DAYTON - More than 10,000 people were estimated to have passed through the gates of the Dayton rodeo this Labor Day weekend, but bringing that many people into a town of less than 1,000 residents takes a lot of teamwork and volunteerism to run smoothly.
"You can't really put a number on the amount of volunteers it takes to make this happen every year," said John Gallentine, a member of the Dayton Rodeo Committee. "But I know it's probably a few hundred people."
Gallentine said the rodeo celebration committee itself is made up of 12 volunteers - six representatives from the Dayton Wranglers Saddle Club and six representatives from the Community Club.
Joelle Lizer, of Harcourt, sells programs at the 75th Annual Dayton Rodeo Monday afternoon. Lizer is one of more than 100 volunteers who helped keep the rodeo running smoothly over the weekend.
"But it takes everyone chipping in a little to help make the show happen," he said.
In addition to volunteers who plan the event, it takes volunteers from Dayton and the surrounding communities to get sponsorships, prepare the arena, recruit vendors, take tickets, work security, sell souvenirs, monitor the gates, work security and provide emergency services.
Leonard Anderson, of Dayton, is one of those volunteers. Even after undergoing surgery on his leg Friday, he still volunteered to monitor the north gate of the arena Monday afternoon, and didn't mind that a little rain was falling.
"That's what makes a good rodeo," Anderson said. "You've got to have a little mud."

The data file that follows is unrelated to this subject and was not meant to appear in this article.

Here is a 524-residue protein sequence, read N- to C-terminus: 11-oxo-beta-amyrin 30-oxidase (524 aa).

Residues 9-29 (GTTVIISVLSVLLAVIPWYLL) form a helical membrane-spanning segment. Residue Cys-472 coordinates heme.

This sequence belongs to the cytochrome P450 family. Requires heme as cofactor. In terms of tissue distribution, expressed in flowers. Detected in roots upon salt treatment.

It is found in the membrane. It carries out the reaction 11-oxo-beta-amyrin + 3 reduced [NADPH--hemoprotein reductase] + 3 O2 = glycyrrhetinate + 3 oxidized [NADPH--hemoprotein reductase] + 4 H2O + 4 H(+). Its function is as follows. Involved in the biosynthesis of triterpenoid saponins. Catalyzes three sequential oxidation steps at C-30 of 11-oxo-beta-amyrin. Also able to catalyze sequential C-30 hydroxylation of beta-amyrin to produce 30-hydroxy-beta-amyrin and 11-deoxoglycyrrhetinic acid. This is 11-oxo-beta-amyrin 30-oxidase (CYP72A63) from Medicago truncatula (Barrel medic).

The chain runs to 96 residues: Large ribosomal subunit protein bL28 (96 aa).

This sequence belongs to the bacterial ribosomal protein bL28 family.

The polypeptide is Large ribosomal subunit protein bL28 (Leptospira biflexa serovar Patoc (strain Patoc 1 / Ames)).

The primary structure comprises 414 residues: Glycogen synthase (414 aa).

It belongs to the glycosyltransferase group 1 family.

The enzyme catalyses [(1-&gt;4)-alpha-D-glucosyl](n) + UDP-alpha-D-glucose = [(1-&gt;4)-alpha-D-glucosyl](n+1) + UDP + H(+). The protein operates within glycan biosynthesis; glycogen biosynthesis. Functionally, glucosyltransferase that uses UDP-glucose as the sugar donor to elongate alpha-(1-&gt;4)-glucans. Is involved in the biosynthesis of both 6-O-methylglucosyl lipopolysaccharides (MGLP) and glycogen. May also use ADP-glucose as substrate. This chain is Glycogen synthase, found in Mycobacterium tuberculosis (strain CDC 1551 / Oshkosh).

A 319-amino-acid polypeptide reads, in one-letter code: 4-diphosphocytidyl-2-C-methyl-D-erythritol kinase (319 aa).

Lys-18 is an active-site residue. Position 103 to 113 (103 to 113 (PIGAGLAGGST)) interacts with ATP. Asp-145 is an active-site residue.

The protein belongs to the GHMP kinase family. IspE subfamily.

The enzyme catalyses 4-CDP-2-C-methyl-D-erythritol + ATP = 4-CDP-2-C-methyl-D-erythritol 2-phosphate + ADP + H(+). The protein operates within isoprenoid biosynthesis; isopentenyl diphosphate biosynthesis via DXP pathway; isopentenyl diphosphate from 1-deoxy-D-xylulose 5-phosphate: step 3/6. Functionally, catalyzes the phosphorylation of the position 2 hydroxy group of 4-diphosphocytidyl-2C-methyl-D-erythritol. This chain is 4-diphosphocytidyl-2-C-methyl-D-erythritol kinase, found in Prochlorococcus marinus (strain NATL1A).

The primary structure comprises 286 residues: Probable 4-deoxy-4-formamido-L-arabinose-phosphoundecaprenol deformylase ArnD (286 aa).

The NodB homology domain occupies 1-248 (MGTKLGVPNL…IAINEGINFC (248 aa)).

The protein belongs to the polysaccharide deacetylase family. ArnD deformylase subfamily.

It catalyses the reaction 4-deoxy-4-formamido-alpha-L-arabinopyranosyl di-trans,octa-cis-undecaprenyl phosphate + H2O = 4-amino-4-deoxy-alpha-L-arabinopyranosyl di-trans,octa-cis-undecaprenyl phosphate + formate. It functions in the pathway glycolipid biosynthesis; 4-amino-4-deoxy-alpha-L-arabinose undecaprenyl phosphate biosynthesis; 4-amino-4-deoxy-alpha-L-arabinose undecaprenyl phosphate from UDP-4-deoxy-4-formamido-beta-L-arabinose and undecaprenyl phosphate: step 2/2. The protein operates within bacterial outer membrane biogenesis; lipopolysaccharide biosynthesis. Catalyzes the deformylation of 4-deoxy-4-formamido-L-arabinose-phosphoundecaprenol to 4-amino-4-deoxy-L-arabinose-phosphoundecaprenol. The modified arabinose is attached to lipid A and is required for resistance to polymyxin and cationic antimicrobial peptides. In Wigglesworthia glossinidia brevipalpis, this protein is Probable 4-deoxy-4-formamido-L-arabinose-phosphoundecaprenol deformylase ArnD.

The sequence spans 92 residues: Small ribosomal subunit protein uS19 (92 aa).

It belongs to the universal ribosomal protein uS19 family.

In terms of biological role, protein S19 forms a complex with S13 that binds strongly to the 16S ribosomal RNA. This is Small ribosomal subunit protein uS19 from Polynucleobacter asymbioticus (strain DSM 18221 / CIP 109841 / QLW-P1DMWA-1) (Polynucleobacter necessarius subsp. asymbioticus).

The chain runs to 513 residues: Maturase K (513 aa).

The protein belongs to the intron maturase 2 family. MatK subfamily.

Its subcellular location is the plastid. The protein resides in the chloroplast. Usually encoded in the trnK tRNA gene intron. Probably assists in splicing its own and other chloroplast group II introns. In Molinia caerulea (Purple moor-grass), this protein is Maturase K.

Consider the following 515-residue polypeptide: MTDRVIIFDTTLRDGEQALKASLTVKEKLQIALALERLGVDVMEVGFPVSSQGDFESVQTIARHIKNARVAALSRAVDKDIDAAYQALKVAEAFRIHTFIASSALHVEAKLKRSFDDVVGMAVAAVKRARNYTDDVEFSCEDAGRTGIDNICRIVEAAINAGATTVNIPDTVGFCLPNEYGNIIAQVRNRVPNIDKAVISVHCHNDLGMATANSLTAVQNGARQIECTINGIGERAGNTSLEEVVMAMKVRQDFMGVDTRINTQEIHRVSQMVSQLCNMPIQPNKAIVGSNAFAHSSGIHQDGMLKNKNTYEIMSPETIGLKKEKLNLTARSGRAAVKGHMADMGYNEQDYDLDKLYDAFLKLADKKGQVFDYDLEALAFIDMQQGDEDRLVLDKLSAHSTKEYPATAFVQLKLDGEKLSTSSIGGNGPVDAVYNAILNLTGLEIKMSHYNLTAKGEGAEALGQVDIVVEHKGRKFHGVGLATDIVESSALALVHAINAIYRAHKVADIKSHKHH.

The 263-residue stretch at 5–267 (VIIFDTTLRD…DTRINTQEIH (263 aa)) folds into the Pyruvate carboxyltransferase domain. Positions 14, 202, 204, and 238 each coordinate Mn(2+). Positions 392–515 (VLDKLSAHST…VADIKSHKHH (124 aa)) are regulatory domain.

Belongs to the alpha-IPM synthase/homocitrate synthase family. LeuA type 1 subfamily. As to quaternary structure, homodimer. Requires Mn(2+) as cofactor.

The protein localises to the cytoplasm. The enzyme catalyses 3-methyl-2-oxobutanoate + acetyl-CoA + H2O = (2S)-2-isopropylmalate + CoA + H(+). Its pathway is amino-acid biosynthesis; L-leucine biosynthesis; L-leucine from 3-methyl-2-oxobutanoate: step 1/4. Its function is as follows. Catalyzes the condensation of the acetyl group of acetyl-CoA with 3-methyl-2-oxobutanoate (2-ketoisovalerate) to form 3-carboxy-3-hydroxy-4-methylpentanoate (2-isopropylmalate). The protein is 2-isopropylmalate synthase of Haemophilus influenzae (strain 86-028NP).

Anderson has been involved with the rodeo for many years, spending 30 years as an event chairman.
"Today I'm just watching the gate, making sure everyone has a wristband," said Anderson. "I help out every year. I was chairman for 30 years, so I suppose I might have a little pull in what I get to do."
Anderson's granddaughter, Lillie Longhorn, of Pilot Mound, was assisting him in his duties for the day.
"I'm just making sure everyone has a wristband," she said.
Longhorn has been part of the rodeo her entire life.
"I've been helping for four years, but I know I've been here all 13 years," she said.
Joelle Lizer, of Harcourt, had her sales pitch down as she volunteered to sell souvenir programs at the event.
"They have everyone's names in them and lots of pretty pictures," she'd say as spectators entered the arena.
Lizer said she enjoys coming out the the rodeo every year, but had a little extra encouragement to help out this year from her mother, who also volunteers at the rodeo.
"My mom works in the ticket booth," said Lizer. "It's nice, I'll get into the rodeo for free by helping out. And it's fun, you get to see lots of new faces, and it's cool to see everyone experience the rodeo."
For Elly Simpson, of Boxholm, working in the ticket booth became a family gathering as her granddaughter, Emma Clausen and daughter Emily Clausen, also handled admissions and her husband, Eddie Simpson, worked the gate.
"I enjoy it," said Simpson. "You get to see a lot of people and hear their comments on the rodeo. It's fun just being among all of these people."